Feline immunodeficiency virus (FIV) only affects cats. As implied by its name, FIV weakens a cat’s immune system and allows for secondary illnesses in cats that are positive for FIV. The symptoms of FIV can stay dormant for years with the cat owner unaware. Once it manifests, it wreaks havoc on a cat’s ability to fight off disease and infections.

If your cat has FIV, or you want to know about the illness, the team at Oakland Veterinary Referral Services offers information to better help you care for your feline friends.

An Overview of Feline Immunodeficiency Virus

Feline immunodeficiency virus is a contagious disease that impacts up to 5% of cats in North America. The most likely way it is transmitted is when a healthy cat comes into contact with the saliva of an infected one, usually through a bite or wound. Risk from sharing food and water bowls and being housed together is low, unless the cats are prone to fighting or aggression. 

Unneutered males are the most at risk because they will often fight for territory. Another mode of transmission is from a mother cat to her kittens, in utero or during nursing.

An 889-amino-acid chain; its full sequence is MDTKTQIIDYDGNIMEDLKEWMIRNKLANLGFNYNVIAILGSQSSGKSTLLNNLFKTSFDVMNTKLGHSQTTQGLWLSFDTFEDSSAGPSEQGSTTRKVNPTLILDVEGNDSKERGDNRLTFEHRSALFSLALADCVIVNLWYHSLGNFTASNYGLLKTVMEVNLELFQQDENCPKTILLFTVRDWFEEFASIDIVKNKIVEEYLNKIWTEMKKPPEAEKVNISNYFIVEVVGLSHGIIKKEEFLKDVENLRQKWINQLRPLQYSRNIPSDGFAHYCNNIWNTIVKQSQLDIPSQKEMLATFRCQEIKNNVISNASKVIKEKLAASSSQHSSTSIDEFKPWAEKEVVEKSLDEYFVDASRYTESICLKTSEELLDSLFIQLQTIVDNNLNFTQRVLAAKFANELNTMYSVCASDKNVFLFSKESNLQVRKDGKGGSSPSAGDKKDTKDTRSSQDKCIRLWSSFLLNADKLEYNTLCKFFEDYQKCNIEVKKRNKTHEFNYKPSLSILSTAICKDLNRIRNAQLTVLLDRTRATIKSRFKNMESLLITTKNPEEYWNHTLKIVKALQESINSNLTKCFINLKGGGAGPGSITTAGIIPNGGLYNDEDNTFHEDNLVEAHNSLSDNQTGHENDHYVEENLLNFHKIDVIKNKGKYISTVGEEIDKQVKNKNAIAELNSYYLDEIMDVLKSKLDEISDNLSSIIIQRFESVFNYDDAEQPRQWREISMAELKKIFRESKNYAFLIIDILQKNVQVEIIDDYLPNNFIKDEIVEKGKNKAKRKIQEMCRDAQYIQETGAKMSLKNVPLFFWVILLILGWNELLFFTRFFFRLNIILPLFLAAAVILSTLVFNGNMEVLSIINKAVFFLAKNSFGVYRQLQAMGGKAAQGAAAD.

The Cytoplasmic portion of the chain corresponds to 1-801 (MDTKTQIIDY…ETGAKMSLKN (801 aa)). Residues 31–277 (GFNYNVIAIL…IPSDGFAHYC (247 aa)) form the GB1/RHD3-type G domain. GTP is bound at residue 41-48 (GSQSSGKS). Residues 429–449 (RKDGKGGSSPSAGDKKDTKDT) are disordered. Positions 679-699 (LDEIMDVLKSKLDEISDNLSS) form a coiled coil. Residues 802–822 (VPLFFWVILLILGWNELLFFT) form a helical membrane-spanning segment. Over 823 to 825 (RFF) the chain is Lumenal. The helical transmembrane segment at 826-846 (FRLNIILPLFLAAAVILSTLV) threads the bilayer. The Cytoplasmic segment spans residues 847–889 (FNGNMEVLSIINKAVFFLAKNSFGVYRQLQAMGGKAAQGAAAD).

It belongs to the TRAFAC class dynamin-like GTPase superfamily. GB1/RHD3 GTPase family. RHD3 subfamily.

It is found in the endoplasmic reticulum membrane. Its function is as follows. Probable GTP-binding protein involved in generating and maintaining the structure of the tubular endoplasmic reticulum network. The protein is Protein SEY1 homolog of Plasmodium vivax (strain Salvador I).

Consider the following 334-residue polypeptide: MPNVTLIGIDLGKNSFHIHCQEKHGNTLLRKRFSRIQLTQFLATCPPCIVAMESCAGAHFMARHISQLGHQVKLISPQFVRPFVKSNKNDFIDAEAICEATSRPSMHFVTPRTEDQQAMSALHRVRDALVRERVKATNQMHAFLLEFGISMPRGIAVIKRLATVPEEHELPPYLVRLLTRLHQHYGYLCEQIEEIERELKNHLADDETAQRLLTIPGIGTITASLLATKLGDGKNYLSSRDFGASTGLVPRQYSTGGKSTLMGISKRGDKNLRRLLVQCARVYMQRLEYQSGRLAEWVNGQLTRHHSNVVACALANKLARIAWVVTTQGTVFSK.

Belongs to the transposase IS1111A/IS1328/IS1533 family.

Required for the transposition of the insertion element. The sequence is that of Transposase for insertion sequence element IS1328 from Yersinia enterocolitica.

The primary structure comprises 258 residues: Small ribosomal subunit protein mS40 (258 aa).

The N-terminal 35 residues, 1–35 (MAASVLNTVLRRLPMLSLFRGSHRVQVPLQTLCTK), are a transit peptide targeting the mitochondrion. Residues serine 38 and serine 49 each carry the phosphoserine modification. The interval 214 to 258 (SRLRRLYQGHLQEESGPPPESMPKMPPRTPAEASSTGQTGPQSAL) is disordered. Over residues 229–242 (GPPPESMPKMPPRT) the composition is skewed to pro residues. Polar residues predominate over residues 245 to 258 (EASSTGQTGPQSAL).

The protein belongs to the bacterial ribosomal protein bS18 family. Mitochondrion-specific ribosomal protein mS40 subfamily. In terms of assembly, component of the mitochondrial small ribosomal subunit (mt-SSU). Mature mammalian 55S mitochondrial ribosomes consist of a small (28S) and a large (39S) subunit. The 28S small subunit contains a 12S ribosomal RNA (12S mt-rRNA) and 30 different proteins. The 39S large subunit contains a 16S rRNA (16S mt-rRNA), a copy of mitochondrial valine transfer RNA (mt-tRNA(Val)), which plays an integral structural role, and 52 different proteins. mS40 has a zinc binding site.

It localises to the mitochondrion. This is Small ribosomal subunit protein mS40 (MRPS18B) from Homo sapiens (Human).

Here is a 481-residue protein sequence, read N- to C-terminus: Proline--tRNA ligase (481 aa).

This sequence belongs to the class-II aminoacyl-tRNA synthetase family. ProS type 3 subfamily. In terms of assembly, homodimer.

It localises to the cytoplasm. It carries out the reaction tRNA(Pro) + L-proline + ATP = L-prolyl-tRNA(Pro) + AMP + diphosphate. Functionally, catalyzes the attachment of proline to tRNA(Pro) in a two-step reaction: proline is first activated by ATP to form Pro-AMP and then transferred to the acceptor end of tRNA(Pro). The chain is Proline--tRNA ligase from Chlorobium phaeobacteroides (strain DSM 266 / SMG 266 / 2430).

FIV attacks the immune system, allowing for viruses, fungi, bacteria, and other things in the environment to create illness. In a healthy cat, these things in the environment wouldn’t have such an impact and are mostly harmless, but not with a cat that is immunocompromised. 

While symptoms can remain dormant for years, the more common clinical signs of FIV are:

  • Enlarged lymph nodes
  • Loss  of appetite
  • Fever
  • Anemia
  • Weight loss
  • Poor coat condition
  • Diarrhea
  • Inflammation of the eyes, gums, and mouth
  • Sneezing
  • Wounds that won’t heal

If Your Cat Has FIV: Diagnosis and Treatment

In order to get a proper diagnosis, a veterinarian will conduct a series of blood tests and conduct an examination. If you have a multicat household, we will need to test all household cats.

If your cat has FIV, treatment varies based on the symptoms. There is no cure for FIV, but your veterinarian can manage any secondary infections and conditions caused by the disease. Increasing the quality of your pet’s diet and supplements is recommended, along with anti-inflammatories and immune-boosting drugs. 

Since there is no available vaccine to prevent the spread of this disease, we recommend the following:

  • Keep your cat indoors
  • If they want to go outdoors, supervise them or walk them on a leash
  • If you adopt or bring another cat into the home, have them tested for FIV and other diseases that are transmissible before allowing them around other cats in the home
  • Keep your pet’s wellness exams and vaccine schedule as priorities in order to prevent spread of FIV and maintain your cat’s health

If you would like more information about feline immunodeficiency virus, or to schedule an appointment, please contact your veterinarian or our team of experts. We are here for you and your best furry friend!